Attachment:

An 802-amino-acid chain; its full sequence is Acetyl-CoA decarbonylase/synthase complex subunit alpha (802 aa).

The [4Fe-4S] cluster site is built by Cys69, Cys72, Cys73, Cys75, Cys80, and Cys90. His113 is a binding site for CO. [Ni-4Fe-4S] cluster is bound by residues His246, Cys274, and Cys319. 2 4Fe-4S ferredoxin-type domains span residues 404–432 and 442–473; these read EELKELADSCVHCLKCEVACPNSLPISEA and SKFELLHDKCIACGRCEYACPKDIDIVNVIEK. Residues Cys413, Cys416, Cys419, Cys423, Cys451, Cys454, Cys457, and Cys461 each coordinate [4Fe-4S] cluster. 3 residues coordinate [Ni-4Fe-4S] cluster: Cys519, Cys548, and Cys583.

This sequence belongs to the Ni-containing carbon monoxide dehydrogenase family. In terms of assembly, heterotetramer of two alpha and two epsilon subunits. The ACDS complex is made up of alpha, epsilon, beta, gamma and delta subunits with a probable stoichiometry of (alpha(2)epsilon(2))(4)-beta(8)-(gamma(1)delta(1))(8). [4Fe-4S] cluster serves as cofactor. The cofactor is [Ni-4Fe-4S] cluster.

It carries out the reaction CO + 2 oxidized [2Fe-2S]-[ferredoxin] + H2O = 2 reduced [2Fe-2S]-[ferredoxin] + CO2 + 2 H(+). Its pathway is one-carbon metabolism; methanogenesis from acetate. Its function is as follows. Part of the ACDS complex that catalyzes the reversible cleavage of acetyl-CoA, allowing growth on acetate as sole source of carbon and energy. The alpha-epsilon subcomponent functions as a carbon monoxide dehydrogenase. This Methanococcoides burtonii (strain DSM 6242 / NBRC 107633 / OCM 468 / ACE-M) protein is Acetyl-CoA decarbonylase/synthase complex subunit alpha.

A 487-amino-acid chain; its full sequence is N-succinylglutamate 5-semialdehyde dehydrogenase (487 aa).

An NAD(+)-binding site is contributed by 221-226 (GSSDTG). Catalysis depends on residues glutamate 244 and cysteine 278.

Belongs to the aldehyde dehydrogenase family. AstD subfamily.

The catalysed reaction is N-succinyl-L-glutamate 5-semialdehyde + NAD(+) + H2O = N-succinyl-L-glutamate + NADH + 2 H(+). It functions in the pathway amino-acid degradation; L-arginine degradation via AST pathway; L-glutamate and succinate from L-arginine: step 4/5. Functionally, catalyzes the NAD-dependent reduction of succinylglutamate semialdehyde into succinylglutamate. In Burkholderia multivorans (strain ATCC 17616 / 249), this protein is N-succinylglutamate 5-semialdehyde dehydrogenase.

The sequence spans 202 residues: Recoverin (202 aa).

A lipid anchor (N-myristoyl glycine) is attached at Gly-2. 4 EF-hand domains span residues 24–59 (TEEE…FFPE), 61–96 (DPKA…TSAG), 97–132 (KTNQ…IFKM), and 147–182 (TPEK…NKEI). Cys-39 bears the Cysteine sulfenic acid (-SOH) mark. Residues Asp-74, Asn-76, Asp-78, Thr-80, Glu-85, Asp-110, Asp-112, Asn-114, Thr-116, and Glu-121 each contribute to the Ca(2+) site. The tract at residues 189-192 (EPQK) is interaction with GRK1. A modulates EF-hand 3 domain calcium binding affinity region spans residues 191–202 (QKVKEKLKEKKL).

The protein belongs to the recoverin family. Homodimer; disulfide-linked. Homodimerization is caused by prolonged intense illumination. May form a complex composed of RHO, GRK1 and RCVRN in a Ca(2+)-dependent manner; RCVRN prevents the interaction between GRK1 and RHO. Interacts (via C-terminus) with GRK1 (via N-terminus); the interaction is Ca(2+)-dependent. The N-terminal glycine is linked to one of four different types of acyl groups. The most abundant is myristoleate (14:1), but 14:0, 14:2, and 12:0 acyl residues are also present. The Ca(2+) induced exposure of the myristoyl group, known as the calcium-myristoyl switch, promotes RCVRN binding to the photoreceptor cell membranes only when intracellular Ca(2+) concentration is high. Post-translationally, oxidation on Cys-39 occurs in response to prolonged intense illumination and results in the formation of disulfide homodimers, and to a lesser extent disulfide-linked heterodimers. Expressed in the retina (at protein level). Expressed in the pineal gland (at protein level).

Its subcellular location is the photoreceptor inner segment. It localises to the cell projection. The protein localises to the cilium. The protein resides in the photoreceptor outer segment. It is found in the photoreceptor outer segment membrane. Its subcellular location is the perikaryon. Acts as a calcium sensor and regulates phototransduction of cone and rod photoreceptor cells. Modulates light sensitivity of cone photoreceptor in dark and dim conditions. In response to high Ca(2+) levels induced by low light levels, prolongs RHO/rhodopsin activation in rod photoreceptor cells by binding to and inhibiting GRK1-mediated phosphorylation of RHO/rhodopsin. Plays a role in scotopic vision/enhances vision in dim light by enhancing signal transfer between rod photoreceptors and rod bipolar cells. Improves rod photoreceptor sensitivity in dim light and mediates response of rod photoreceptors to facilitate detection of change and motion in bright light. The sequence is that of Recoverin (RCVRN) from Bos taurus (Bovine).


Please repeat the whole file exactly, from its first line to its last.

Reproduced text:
An 802-amino-acid chain; its full sequence is Acetyl-CoA decarbonylase/synthase complex subunit alpha (802 aa).

The [4Fe-4S] cluster site is built by Cys69, Cys72, Cys73, Cys75, Cys80, and Cys90. His113 is a binding site for CO. [Ni-4Fe-4S] cluster is bound by residues His246, Cys274, and Cys319. 2 4Fe-4S ferredoxin-type domains span residues 404–432 and 442–473; these read EELKELADSCVHCLKCEVACPNSLPISEA and SKFELLHDKCIACGRCEYACPKDIDIVNVIEK. Residues Cys413, Cys416, Cys419, Cys423, Cys451, Cys454, Cys457, and Cys461 each coordinate [4Fe-4S] cluster. 3 residues coordinate [Ni-4Fe-4S] cluster: Cys519, Cys548, and Cys583.

This sequence belongs to the Ni-containing carbon monoxide dehydrogenase family. In terms of assembly, heterotetramer of two alpha and two epsilon subunits. The ACDS complex is made up of alpha, epsilon, beta, gamma and delta subunits with a probable stoichiometry of (alpha(2)epsilon(2))(4)-beta(8)-(gamma(1)delta(1))(8). [4Fe-4S] cluster serves as cofactor. The cofactor is [Ni-4Fe-4S] cluster.

It carries out the reaction CO + 2 oxidized [2Fe-2S]-[ferredoxin] + H2O = 2 reduced [2Fe-2S]-[ferredoxin] + CO2 + 2 H(+). Its pathway is one-carbon metabolism; methanogenesis from acetate. Its function is as follows. Part of the ACDS complex that catalyzes the reversible cleavage of acetyl-CoA, allowing growth on acetate as sole source of carbon and energy. The alpha-epsilon subcomponent functions as a carbon monoxide dehydrogenase. This Methanococcoides burtonii (strain DSM 6242 / NBRC 107633 / OCM 468 / ACE-M) protein is Acetyl-CoA decarbonylase/synthase complex subunit alpha.

A 487-amino-acid chain; its full sequence is N-succinylglutamate 5-semialdehyde dehydrogenase (487 aa).

An NAD(+)-binding site is contributed by 221-226 (GSSDTG). Catalysis depends on residues glutamate 244 and cysteine 278.

Belongs to the aldehyde dehydrogenase family. AstD subfamily.

The catalysed reaction is N-succinyl-L-glutamate 5-semialdehyde + NAD(+) + H2O = N-succinyl-L-glutamate + NADH + 2 H(+). It functions in the pathway amino-acid degradation; L-arginine degradation via AST pathway; L-glutamate and succinate from L-arginine: step 4/5. Functionally, catalyzes the NAD-dependent reduction of succinylglutamate semialdehyde into succinylglutamate. In Burkholderia multivorans (strain ATCC 17616 / 249), this protein is N-succinylglutamate 5-semialdehyde dehydrogenase.

The sequence spans 202 residues: Recoverin (202 aa).

A lipid anchor (N-myristoyl glycine) is attached at Gly-2. 4 EF-hand domains span residues 24–59 (TEEE…FFPE), 61–96 (DPKA…TSAG), 97–132 (KTNQ…IFKM), and 147–182 (TPEK…NKEI). Cys-39 bears the Cysteine sulfenic acid (-SOH) mark. Residues Asp-74, Asn-76, Asp-78, Thr-80, Glu-85, Asp-110, Asp-112, Asn-114, Thr-116, and Glu-121 each contribute to the Ca(2+) site. The tract at residues 189-192 (EPQK) is interaction with GRK1. A modulates EF-hand 3 domain calcium binding affinity region spans residues 191–202 (QKVKEKLKEKKL).

The protein belongs to the recoverin family. Homodimer; disulfide-linked. Homodimerization is caused by prolonged intense illumination. May form a complex composed of RHO, GRK1 and RCVRN in a Ca(2+)-dependent manner; RCVRN prevents the interaction between GRK1 and RHO. Interacts (via C-terminus) with GRK1 (via N-terminus); the interaction is Ca(2+)-dependent. The N-terminal glycine is linked to one of four different types of acyl groups. The most abundant is myristoleate (14:1), but 14:0, 14:2, and 12:0 acyl residues are also present. The Ca(2+) induced exposure of the myristoyl group, known as the calcium-myristoyl switch, promotes RCVRN binding to the photoreceptor cell membranes only when intracellular Ca(2+) concentration is high. Post-translationally, oxidation on Cys-39 occurs in response to prolonged intense illumination and results in the formation of disulfide homodimers, and to a lesser extent disulfide-linked heterodimers. Expressed in the retina (at protein level). Expressed in the pineal gland (at protein level).

Its subcellular location is the photoreceptor inner segment. It localises to the cell projection. The protein localises to the cilium. The protein resides in the photoreceptor outer segment. It is found in the photoreceptor outer segment membrane. Its subcellular location is the perikaryon. Acts as a calcium sensor and regulates phototransduction of cone and rod photoreceptor cells. Modulates light sensitivity of cone photoreceptor in dark and dim conditions. In response to high Ca(2+) levels induced by low light levels, prolongs RHO/rhodopsin activation in rod photoreceptor cells by binding to and inhibiting GRK1-mediated phosphorylation of RHO/rhodopsin. Plays a role in scotopic vision/enhances vision in dim light by enhancing signal transfer between rod photoreceptors and rod bipolar cells. Improves rod photoreceptor sensitivity in dim light and mediates response of rod photoreceptors to facilitate detection of change and motion in bright light. The sequence is that of Recoverin (RCVRN) from Bos taurus (Bovine).